Second coronavirus wave seems to be less deadly, crisis centre says
Friday, 20 November 2020
The second coronavirus wave seems to be less deadly than the first, Belgium’s crisis centre communicated at a press conference on Friday.
Nevertheless, “this second wave is once again claiming many lives,” Sciensano virologist Steven Van Gucht said while comparing the period from 10 March to 21 June with the period from 22 June to 17 November.
64% of Covid-related deaths occurred during the first wave, Van Gucht said, while, with 5434 cases so far, the second wave is accounting for 36% of the total so far.
The peak of deaths is already behind us, Van Gucht said, noting that it occurred on 6 November with 219 Covid-19 deaths in a day.
Deaths in hospital
During the first wave, there was roughly one death for every two hospitalisations, according to Van Gucht, whereas that ratio has dropped to one in four during the second wave.
That doesn’t mean that the chance of dying in the hospital was one in two before or one in four now, he added, as “many deaths namely also occur in, for example, nursing homes.”
That said, “by comparing hospital admissions, we can have an idea of the overall intensity of the second wave compared to that of the first wave,” Van Gucht continued, “and then you can see that, proportionally speaking, the number of deaths is now much lower than compared to the period March-April.”
The crisis centre suspects that this is thanks to an improvement in the treatment of patients, doctors’ experience, and fewer deaths in nursing homes.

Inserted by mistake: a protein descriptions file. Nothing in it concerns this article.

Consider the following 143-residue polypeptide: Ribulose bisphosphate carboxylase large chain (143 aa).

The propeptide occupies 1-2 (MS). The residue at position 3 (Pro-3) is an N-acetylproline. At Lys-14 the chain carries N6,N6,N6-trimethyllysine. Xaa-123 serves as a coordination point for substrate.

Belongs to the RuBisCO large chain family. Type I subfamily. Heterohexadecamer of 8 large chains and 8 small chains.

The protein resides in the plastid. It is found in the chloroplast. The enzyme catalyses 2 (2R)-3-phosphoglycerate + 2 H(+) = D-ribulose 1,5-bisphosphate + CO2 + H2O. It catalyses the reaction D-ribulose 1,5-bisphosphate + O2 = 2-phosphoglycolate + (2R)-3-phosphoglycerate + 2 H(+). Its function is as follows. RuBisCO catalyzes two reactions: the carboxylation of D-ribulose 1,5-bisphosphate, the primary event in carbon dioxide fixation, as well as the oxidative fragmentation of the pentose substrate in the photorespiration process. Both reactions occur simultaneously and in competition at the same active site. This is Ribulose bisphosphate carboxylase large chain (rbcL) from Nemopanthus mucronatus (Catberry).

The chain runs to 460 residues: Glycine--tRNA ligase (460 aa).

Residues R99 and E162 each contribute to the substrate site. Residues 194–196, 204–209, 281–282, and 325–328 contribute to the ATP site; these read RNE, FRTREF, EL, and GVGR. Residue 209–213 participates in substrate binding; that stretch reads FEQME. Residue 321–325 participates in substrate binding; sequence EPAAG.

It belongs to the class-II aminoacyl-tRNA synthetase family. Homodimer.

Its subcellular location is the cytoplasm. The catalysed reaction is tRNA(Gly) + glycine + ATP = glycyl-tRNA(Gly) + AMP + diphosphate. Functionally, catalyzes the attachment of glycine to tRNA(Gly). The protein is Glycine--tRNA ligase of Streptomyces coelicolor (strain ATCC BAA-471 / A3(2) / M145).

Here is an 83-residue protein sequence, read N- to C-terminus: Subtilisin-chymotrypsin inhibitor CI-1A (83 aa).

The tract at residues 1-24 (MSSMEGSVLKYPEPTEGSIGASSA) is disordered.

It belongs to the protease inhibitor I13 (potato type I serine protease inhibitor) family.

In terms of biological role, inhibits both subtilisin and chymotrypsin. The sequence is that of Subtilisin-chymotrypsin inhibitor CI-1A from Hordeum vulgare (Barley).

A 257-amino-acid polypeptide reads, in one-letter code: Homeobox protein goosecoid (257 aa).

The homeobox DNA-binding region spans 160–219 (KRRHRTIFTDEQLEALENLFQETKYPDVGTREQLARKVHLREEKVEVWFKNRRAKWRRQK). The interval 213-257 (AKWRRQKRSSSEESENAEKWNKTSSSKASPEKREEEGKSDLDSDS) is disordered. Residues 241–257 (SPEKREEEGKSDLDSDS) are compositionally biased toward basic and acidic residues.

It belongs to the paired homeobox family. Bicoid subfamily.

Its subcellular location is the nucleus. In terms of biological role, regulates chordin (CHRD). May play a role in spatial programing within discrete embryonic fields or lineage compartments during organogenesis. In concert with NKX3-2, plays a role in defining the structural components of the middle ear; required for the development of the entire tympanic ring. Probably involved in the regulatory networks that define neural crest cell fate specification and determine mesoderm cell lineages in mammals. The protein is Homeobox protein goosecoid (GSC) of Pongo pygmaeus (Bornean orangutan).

A changing profile
The average age of those who died has slightly dropped compared to the first wave, Van Gucht said. The proportion of people over 85 among those who died has slightly dropped, from 54% in the first wave to 49% in the second wave.
In the first wave, half the people who passed away were 86 or older, while that age has gone down to 84. At the same time, there has been a slight increase, from 5 to 6%, of deaths among people younger than 65 years old.
Fewer deaths are occurring in nursing homes than during the first wave, with proportionally one in three deaths occurring in nursing homes.
The proportion of deaths between genders has also shifted, with slightly more men passing away in the second wave, while the opposite was true in the first wave.
Van Gucht also discussed Belgium’s situation compared to its neighbouring countries. Belgium is second only to the Czech Republic in terms of the number of deaths when it comes to Europe.
It is clear, however, that the number of deaths is dropping in Belgium while other countries like Luxembourg and Italy are still dealing with an upward trend.
Belgium has counted 15,196 deaths in total since the start of the pandemic, for 550,264 confirmed cases, according to figures published by Sciensano on Friday.